By Jill Baguchinsky | The Children’s Book Review |September 18, 2012
Character Development of a Paranormal Investigator
When I began working on SPOOKYGIRL: PARANORMAL INVESTIGATOR, I knew right away that its main character, Violet, would have a ghostly pet. Because she has the ability to communicate with otherworldly spirits, Violet is all too used to ghosts. They don’t frighten her; they’re just a part of her daily life. It made sense, then, for her to have one as a sidekick.
The result of that decision became Buster, a mischievous supernatural being Violet refers to as an abnormal poltergeist. Loud and rambunctious, Buster likes to toss around squeaky dog toys, eat cookies, and turn furniture upside down. He’s like an invisible, overactive puppy—and luckily, he’s crate trained.
No one knows what Buster truly is, or what he was when he was alive, or if he was ever alive at all. One thing is certain, though—despite the label Violet puts on him, Buster is not a poltergeist.
The term poltergeist translates from German as “noisy ghost,” and that certainly describes Buster. Some of the most common behaviors attributed to poltergeists are noise-related —items being thrown across the room, cabinet doors crashing open, mysterious banging and thumping. In some ways, poltergeist activity sounds like the supernatural equivalent of a destructive child’s temper tantrum.
Of course, most accounts of reported poltergeist activity can easily be revealed as pranks or explained away as having mundane causes. For example, that oh-so-spooky thumping under the floor might be something as simple as a loose water pipe in the basement. Even seismic activity is likely responsible for some incidents. However, let’s put skepticism aside for a moment and indulge in a little what-if. What if some poltergeist activity truly is supernatural in nature? What would a “real” poltergeist have in common with Buster?
Not much, perhaps. One common theory held by paranormal investigators suggests that poltergeists aren’t ghosts or sentient beings at all. Instead, they’re negative emotions manifested as malicious psychokinetic activity. In other words, the “haunted” person is often unconsciously causing the activity herself. The stronger the emotion, the stronger the resulting activity. This theory explains why poltergeists so often seem to focus on teenage girls—go on, try to name a group of people with more extreme emotions! Adolescent life is full of stress, and teenagers are still developing their coping strategies. If anyone is capable of mentally flinging things off shelves, it’s them. I’m surprised I didn’t psychokinetically trash my entire house daily when I was Violet’s age!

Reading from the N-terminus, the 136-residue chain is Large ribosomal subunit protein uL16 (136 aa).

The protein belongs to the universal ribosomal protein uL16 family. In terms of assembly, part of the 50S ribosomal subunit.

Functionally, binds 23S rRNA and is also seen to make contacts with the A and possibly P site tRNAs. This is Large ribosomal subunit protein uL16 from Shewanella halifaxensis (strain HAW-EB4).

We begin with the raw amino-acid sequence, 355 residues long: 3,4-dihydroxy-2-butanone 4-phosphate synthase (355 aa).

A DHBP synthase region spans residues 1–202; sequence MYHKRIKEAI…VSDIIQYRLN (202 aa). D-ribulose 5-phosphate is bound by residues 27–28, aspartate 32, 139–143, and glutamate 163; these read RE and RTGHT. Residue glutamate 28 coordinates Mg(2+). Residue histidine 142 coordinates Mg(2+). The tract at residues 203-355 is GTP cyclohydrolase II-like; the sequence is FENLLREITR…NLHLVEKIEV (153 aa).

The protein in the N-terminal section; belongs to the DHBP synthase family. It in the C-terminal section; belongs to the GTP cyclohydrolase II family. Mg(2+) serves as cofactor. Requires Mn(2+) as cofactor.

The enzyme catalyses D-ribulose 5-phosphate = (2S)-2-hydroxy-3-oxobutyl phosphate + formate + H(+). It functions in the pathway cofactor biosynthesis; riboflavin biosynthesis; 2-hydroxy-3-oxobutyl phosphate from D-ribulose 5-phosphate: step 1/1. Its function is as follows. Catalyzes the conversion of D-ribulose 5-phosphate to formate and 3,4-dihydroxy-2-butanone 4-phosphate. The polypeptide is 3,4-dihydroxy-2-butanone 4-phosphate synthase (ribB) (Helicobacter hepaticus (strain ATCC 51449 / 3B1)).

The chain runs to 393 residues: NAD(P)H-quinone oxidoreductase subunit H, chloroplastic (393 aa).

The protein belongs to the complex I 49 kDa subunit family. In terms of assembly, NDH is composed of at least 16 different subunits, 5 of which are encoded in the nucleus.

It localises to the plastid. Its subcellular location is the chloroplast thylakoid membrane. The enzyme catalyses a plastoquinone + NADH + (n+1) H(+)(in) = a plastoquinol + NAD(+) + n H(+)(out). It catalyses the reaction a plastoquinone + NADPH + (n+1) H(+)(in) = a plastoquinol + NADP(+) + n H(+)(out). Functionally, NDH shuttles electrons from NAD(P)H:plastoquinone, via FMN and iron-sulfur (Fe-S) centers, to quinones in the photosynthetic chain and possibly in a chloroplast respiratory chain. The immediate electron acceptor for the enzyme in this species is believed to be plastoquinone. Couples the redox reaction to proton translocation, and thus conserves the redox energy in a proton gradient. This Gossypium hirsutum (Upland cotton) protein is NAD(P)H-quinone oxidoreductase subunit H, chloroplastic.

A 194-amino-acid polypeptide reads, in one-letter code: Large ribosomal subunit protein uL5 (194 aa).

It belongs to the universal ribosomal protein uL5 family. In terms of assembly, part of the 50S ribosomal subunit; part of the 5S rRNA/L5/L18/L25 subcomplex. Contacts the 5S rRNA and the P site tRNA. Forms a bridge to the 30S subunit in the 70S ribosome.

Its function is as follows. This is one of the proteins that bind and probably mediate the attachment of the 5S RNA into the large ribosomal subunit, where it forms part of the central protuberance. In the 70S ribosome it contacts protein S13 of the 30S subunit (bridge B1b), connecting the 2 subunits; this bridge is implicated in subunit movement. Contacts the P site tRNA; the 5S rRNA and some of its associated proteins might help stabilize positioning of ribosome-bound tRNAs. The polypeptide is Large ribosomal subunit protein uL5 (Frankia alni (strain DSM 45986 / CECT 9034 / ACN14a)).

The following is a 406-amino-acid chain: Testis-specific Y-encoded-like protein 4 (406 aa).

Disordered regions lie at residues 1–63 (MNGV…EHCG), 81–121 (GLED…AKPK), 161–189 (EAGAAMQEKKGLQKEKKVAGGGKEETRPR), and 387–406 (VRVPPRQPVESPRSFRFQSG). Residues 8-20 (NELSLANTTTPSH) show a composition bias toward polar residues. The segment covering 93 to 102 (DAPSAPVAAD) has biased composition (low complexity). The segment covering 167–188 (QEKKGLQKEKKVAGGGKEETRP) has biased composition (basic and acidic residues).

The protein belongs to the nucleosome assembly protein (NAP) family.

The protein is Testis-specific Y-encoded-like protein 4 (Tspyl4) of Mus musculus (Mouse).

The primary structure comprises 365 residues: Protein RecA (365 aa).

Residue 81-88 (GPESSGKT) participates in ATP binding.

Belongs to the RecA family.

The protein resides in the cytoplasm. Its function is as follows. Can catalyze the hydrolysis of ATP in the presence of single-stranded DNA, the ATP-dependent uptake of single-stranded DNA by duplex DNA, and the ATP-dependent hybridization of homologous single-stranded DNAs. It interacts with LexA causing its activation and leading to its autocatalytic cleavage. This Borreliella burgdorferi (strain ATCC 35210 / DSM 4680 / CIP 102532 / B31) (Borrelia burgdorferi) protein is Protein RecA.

Violet, however, isn’t manifesting Buster—he’s separate and sentient. He’s playful, not malevolent, he can be bribed with cookies, and he’s protective of Violet. Whatever he is, he’s not a poltergeist. Any actual poltergeists Violet might encounter as a paranormal investigator won’t have much in common with her pet.
Still, if you ever suspect poltergeist activity in your home, it couldn’t hurt to try a little cookie bribery. Just in case.
Buster prefers oatmeal chocolate chip.
Jill Baguchinsky, a longtime fan of supernatural tales, wrote the first draft of Spookygirl as part of National Novel Writing Month, or NaNoWriMo.
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If you are looking for more articles on Character Development, visit The Art of Character Development and Mary Thompson’s Character Development: What if You Were a Monster?. If you are hoping to discover more spooky books like Jill Baguchinsky’s Spookygirl: Paranormal Investigator, visit our Fantasy: Supernatural Fiction category.